• Bill’s provisions will enable the cross-matching between persons who have been reported missing on the one hand and unidentified dead bodies found in various parts of the country on the other, and also for establishing the identity of victims in mass disasters.

 

What are the limitations in the bill?

  • It will only be made available to facilitate the identification of persons in criminal cases in accordance with the rules of admissibility of evidence, to facilitate prosecution or defence, and in investigations relating to civil matters.
  • If a person is not an offender, suspect or undertrial, his/her DNA information cannot be matched with the offenders’ or suspect index.
  • DNA profiles of suspects or undertrials can be removed from the index as per court orders.
  • Samples can be obtained from persons who are witness to a crime, or want to locate their missing relatives, or in similar instances in which they can volunteer, in writing, to offer their DNA samples for a specific purpose. But volunteer samples would not be stored in any index.
  • DNA information cannot be taken from an arrested person without consent. The exception is only for specified offences, though the Bill does not elaborate on this.
  • In case, a suspect or criminal refuses to give consent for DNA collection, and his/her DNA information is considered vital for investigation of a crime, the DNA information can be collected from him/her only with the approval of a magistrate.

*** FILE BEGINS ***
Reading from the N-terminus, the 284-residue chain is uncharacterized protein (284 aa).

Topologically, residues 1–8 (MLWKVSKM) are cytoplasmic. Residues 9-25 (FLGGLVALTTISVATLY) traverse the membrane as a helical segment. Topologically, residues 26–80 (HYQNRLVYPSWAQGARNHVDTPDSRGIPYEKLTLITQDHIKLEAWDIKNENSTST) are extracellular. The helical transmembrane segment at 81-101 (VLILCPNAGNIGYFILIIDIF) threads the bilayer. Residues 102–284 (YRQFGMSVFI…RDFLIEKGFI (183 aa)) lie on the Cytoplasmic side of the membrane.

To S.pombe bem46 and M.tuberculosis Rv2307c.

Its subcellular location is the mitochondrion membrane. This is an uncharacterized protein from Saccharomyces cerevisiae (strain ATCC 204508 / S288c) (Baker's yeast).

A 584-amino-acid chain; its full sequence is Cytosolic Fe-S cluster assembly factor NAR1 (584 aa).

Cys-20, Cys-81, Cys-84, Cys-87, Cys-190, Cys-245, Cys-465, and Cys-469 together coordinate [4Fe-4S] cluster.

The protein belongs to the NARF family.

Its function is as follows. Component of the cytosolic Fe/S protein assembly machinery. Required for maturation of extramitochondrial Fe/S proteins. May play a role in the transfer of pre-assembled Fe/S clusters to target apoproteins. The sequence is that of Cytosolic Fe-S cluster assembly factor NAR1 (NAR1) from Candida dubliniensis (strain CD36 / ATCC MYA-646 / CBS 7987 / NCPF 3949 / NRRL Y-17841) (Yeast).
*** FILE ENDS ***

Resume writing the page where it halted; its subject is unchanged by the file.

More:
Safeguard against misuse

  • Disclosure of DNA information to unauthorised persons, or for unauthorised purposes, shall lead to penalties: up to three years in jail and up to Rs 1 lakh as fine.
  • This law cannot use DNA identification in criminal cases, loss of lives, paternity, in a manner which reveals anything about the person’s health. Thus, genetic background is protected, but the person is still identified

 

Concerns

  • Activists and lawyers have argued that India does not have a data protection law and that information like ancestry or susceptibility to a disease, or other genetic traits, is liable to be misused.
  • Privacy concerns and the ethics involved in scientific collection of data.
  • DNA evidence is not foolproof, thus false matches can take place for multiple reasons.
  • It has also been argued that DNA tests have not led to an improvement in conviction rates in countries where legislation is already being followed.

 

DNA profiling/ DNA fingerprinting

  • DNA fingerprinting – sometimes called “DNA testing” or “DNA profiling” – is a method used to identify living things based on samples of their DNA.
  • DNA fingerprinting was invented in 1984 by Professor Sir Alec Jeffreys after he realised you could detect variations in human DNA, in the form of these minisatellites.
  • The probability of having two people with the same DNA fingerprint that are not identical twins is very small.
  • Just like your actual fingerprint, your DNA fingerprint is something you are born with, it is unique to you.